Mazda 121 Utrecht

After all: My first driving lesson

E&T looks back at a gruesome driving experience.

While living in Australia in the early 1990s, I used to hate fire hydrants.

Melbourne, the city where I was based, appeared to have been invaded by them. Wherever you went, rows of the things stood nonchalantly at the kerb, dragging people and cars towards them. Their short vertical form was almost pagoda-like, but I didn't feel like praying at those small roadside temples that gave the impression that Melbourne was possessed by pyrophobia and inhabited exclusively by pyromaniacs.

I started suffering from that peculiar disease - firehydrantphobia - after my ever first driving lesson. At the tender age of 37, I finally decided to overcome my inborn Soviet handicap and learn to drive a car. I even successfully passed my traffic rules test, only slightly embarrassed to be doing this in the company of giggling teenagers.

I couldn't wait to be able to sit behind the wheel of my brand-new Mazda 121. Never before had I felt so passionate about an inanimate piece of technology. My Mazda though was very much alive: gleaming, young, beautiful and, yes, feminine (particularly from behind). I was sure she winked at me coquettishly with her left blinker when I first approached her from the front.

Her insides smelled of leather and perfume, and the exterior was bright yellow - the safest colour, I was told. Her engine worked with short flirtatious purrs, which were driving me mad with desire to drive her'

The sad reality of my learner status was that I had to share my mechanical sweetheart with someone else, and I dropped myself into the driver's seat next to Kevin, my driving instructor.

'I never knew driving was so easy! The most difficult thing so far has been adjusting the mirrors' And see: I am moving - faster and faster - my steady hands resting possessively on the wheel. Looking triumphantly around, I am driving' driving my beloved Mazda crazy with driving her' I am making a left-hand tur'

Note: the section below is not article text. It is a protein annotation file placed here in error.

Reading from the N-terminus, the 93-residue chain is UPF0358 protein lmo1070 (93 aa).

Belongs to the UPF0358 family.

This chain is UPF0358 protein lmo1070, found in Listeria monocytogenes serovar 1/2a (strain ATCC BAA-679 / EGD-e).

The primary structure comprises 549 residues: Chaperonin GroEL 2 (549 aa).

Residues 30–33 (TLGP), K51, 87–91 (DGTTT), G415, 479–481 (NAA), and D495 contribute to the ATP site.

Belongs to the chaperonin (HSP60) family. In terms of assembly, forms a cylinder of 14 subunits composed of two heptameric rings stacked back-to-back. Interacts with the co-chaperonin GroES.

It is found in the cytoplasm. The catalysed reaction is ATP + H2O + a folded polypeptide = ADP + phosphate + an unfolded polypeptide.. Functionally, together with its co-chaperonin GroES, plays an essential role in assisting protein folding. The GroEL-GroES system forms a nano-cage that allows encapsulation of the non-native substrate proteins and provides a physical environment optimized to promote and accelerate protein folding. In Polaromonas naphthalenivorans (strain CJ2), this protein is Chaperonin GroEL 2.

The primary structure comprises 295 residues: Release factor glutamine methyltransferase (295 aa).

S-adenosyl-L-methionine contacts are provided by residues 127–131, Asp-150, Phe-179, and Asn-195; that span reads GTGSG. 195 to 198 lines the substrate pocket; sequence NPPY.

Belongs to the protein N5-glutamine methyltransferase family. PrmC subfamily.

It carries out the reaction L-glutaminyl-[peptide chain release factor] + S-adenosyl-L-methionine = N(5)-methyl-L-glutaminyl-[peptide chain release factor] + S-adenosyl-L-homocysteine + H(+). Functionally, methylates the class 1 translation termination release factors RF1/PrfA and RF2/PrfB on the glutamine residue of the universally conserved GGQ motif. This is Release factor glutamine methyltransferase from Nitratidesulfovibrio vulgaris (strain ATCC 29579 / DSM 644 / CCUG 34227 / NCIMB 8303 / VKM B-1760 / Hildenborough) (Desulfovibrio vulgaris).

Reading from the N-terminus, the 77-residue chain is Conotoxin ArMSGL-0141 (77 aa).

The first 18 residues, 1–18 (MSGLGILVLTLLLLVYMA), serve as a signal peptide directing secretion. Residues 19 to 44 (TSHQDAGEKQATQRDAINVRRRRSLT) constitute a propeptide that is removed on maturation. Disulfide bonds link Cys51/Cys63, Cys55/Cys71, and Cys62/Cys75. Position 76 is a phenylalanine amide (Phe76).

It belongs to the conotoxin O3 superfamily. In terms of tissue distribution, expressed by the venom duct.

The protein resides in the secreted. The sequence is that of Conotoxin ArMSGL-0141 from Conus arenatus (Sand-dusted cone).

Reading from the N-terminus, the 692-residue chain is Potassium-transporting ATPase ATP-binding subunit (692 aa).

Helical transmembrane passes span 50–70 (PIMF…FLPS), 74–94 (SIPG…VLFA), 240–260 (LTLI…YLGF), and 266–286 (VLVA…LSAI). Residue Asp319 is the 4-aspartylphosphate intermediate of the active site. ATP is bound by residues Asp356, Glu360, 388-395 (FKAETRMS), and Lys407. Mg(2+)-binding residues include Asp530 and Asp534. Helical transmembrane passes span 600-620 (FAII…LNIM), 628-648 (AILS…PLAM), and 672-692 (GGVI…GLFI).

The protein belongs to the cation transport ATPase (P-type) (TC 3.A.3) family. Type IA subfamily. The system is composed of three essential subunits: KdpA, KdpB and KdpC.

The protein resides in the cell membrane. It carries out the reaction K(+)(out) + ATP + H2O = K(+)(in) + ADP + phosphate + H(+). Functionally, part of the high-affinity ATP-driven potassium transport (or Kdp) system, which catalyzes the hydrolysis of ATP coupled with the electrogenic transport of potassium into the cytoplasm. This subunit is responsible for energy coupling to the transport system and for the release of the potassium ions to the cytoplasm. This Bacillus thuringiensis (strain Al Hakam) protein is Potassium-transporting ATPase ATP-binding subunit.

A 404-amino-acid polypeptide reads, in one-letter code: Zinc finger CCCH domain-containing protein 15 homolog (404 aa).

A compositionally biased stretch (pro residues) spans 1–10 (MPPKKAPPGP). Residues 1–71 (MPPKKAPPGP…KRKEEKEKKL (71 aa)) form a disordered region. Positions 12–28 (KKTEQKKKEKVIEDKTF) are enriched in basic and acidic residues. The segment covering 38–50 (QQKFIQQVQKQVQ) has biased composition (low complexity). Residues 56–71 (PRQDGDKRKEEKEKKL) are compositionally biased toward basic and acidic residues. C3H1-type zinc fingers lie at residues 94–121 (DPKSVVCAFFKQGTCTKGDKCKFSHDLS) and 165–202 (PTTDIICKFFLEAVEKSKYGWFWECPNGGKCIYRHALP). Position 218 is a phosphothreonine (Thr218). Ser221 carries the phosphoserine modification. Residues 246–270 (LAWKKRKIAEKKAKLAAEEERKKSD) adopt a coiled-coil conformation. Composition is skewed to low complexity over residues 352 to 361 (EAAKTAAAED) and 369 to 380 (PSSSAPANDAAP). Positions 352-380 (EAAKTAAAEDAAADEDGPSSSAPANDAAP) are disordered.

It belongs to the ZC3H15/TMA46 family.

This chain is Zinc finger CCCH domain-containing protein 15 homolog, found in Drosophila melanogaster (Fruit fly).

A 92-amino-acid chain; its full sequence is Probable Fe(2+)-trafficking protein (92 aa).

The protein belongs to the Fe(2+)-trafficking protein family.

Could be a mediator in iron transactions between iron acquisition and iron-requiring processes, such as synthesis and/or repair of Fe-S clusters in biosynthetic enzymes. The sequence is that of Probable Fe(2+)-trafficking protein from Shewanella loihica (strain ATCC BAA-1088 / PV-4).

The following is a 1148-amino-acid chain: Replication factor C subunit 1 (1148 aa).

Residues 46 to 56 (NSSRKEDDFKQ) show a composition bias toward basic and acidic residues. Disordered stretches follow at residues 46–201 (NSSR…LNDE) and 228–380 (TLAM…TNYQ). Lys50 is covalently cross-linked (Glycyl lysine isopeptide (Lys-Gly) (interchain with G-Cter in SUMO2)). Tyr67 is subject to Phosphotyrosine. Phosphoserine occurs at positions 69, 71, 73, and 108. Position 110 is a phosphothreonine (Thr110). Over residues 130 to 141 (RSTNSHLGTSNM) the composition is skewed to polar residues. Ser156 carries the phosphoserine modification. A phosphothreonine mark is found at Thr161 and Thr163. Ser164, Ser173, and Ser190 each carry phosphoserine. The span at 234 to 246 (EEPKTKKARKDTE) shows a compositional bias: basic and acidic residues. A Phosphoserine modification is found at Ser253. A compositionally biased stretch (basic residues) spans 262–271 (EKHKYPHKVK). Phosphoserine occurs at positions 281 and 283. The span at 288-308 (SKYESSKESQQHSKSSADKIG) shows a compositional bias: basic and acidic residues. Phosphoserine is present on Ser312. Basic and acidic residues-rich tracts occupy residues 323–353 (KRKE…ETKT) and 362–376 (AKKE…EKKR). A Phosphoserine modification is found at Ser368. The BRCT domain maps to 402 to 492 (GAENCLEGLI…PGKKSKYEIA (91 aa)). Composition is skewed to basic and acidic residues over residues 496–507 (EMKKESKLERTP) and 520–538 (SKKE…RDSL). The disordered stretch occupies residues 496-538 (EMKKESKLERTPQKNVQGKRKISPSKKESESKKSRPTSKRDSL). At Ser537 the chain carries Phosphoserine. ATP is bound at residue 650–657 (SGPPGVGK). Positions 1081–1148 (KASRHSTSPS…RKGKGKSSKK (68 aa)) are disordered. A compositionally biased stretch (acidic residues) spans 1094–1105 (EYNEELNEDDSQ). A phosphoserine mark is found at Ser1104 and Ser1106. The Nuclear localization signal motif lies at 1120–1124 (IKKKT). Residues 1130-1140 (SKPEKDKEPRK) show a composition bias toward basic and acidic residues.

Crunch.

I don't know, I must have pressed the accelerator instead of the brake. My little Mazda leapt up in the air and landed beyond the kerb. Kevin had no time to press his emergency brake. We were both alive, it seemed - but where is this angry hissing coming from?

Kevin, my Mazda and I were lying on our side, and as I looked over my shoulder I saw a thick fountain of pressurised water beating from underneath the wreck. My voluminous research had educated me that a car engine needed water for cooling - but so much?

It occurred to me suddenly that the hissing might be some precursor to the car exploding, at which point I promptly fell out of my seat through the open car door and into the mud-filled ditch beneath.

Clambering to my feet I could see the 20m-high fountain of water that beat from the flattened fire hydrant was generously watering the nearby palm tree - not to mention the unsuspecting rare pedestrians on the opposite side of the road. Two playful rainbows were already dancing above the newly created sea of Melbourne mud under the stream.